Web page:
• Use a dew point calculation in locating the vapor barrier plane and how that is affected by location and thickness of insulation.
  • Apply laser-scanning as a tool for improved detailing, scoping, and costing.
  • Employ lessons learned on this project to most other slate roof projects.

1:30 - 2:45 pm TBC287 The Restoration of Unity Temple

1 AIA Health/Safety/Welfare Learning Unit

Instructor: Robert Score, AIA, Harboe Architects, Chicago, IL

Frank Lloyd Wright’s 1908 Unity Temple in Oak Park, IL is considered a masterpiece of modern architecture. The 8,000-sq.ft. structure is significant not only for its design but also because it is one of the first poured-in-place concrete buildings. Until this point, poured-in-place concrete had been used primarily for commercial buildings.

Time and deferred maintenance had taken its toll on Unity Temple. In 2000, the Landmarks Preservation Council of Illinois (now Landmarks Illinois) put Unity Temple on the Illinois' list of Ten Most Endangered Buildings. In 2009 a piece of the ceiling fell near the pulpit. Now, the historic temple is looking and operating better than ever, thanks to a four-year, $25-million restoration; this session will present information on the diagnostics and analysis to arrive at treatments for both the exterior and interior projects including the concrete exterior, plaster and paint finishes, interior woodwork and stained glass, lighting improvements, and a new geothermal system for heating and cooling. The construction project took two years to complete.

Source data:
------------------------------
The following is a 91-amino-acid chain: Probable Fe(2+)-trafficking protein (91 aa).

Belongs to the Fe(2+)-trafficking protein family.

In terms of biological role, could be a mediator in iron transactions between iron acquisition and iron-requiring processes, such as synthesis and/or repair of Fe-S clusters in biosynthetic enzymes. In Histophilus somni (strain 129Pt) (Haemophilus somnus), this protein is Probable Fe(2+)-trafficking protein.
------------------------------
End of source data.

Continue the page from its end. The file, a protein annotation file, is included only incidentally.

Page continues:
Learning Objectives

Participants will learn to:

  • Explain the process to match and repair the exterior shotcrete from the 1970s and original concrete.
  • Describe the process to analyze finishes and make treatment recommendations for repair, replacement and cleaning when a building is an important historic landmark.
  • Apply lessons learned from the process to conceal new wiring, heating and cooling and other systems within a significant historic building.